Inside Look At Yet Another Religious Group With A Private Army

Some readers have been asking, where are all the new posts? Here’s the answer:

I got lured back to the States to work for a newspaper (again). Between the cross-continental move on short notice and the urgent demands of my new job (special projects reporter and web investigations czar for Willamette Week in Portland, Oregon), I simply haven’t had the time to keep the site fresh.

What does this mean for War Is Business? It means it will continue, but at a somewhat slower pace. The goal with the next round of fundraising will be to hire a part-time editor who can help with aggregation and site maintenance. Anyone who’s interested should contact me.

As it happens, my first cover story for Willamette Week revisits a subject I last covered for the Santa Fe Reporter one year ago: the unraveling of the Sikh Dharma business empire.

Sikh Dharma is a group founded by the late Yogi Bhajan, who converted thousands of white Americans to Sikhism. The group owns a number of large companies, the largest of which is Akal Security, a $500 million-a-year US government contractor that guards federal courthouses in 40 states, at least one US Embassy abroad and a number of international airports.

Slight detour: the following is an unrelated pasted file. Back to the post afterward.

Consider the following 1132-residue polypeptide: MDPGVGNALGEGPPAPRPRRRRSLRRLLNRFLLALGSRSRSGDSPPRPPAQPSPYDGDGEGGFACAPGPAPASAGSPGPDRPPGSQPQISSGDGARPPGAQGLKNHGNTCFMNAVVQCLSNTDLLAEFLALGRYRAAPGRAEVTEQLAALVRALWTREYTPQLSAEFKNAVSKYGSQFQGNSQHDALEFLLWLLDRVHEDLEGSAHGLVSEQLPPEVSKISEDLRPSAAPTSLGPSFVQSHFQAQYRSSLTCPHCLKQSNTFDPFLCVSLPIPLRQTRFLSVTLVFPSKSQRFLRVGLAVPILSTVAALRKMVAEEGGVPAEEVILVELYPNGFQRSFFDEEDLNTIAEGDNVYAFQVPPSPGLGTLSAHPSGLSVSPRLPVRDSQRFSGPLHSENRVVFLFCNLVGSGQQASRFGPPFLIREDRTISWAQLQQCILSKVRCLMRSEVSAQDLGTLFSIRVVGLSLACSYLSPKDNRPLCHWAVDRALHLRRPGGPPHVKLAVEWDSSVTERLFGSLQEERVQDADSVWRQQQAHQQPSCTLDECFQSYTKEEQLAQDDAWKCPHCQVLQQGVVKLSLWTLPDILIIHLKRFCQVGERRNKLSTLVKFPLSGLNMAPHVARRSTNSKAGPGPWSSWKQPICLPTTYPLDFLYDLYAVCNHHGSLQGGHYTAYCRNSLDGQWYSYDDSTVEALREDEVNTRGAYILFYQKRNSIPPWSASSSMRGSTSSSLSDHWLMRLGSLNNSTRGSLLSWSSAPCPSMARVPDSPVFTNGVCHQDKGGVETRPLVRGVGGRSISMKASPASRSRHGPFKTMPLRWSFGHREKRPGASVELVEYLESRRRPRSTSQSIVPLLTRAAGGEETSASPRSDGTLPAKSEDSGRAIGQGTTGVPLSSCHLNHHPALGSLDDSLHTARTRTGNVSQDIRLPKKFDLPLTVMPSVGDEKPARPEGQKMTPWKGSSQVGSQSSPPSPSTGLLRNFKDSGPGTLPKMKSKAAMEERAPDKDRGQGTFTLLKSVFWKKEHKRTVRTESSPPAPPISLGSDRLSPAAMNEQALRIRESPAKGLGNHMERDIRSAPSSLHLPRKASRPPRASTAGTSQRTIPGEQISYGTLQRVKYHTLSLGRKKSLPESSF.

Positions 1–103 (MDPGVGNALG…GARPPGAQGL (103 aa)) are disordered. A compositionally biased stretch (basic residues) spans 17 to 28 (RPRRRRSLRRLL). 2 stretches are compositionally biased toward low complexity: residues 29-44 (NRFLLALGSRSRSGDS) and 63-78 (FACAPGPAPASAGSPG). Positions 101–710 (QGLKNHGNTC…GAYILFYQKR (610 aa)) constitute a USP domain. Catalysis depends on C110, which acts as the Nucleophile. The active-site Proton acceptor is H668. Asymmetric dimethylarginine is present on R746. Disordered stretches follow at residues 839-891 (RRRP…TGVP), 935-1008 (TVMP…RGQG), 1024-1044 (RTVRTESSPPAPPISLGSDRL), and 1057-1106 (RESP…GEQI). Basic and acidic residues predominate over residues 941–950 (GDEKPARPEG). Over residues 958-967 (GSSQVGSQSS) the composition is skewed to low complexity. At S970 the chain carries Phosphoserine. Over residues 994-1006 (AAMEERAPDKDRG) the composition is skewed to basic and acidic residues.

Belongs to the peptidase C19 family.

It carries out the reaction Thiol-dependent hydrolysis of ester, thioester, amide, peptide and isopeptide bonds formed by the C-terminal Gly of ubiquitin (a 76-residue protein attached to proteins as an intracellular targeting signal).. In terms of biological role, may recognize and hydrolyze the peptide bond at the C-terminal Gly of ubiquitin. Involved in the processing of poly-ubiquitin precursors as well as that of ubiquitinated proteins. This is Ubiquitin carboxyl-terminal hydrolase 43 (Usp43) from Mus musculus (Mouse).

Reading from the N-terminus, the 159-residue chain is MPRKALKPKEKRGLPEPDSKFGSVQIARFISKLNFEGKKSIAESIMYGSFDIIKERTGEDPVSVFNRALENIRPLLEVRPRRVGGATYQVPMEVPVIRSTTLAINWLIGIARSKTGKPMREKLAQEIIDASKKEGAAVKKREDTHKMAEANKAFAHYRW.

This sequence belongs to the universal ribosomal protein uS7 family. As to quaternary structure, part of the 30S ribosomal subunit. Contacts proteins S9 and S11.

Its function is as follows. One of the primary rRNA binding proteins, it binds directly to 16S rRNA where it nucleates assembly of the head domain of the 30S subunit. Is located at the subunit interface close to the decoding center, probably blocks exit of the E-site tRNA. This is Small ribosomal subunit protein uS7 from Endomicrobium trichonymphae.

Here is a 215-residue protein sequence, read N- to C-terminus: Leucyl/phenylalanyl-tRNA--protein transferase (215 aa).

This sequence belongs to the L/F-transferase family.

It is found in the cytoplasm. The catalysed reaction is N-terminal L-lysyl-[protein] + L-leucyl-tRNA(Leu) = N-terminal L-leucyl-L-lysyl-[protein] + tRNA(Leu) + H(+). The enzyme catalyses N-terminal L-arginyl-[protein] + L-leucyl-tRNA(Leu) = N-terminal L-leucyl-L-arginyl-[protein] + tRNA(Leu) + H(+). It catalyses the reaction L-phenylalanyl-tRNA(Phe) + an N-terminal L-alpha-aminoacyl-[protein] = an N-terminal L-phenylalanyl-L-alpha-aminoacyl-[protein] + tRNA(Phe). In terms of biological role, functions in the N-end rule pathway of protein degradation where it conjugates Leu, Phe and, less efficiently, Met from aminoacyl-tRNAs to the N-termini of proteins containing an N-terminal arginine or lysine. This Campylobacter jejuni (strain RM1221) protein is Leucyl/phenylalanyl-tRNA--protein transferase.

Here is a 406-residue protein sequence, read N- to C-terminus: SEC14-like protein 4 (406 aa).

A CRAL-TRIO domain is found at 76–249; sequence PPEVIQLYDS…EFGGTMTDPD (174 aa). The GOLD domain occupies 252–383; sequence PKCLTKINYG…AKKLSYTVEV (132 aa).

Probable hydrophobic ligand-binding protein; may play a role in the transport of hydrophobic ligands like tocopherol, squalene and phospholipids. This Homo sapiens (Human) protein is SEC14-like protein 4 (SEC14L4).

My story last year included many previously obscure details on Akal, including some long-ago connections to a would-be arms smuggler and the family of a CIA deputy director. The connections this group has are truly incredible. I also found out that Sikh Dharma leaders apparently sat in on negotiations between the Indian government and the US government for the sale of enriched uranium.

The story out on the streets of Portland today, and online here, focuses on allegations of subterfuge and fraud stemming from the legal fight for control of Akal’s parent company in Oregon.

The Oregon Attorney General’s office got involved in the case last year. Which begs a question that no one I’ve spoken to has been able to answer: If the state of Oregon believes the board of Akal Security is led by untrustworthy people, then why do the departments of Defense and Homeland Security continue to award contracts to the company? Akal won a four-year $150 million contract to guard the Kansas City airport this spring—months after the Oregon AG filed its complaint.

Granted, the rank-and-file security guards don’t know what’s going on in the boardroom, but the conduct of the leadership does speak to the future reliability of the company as a whole.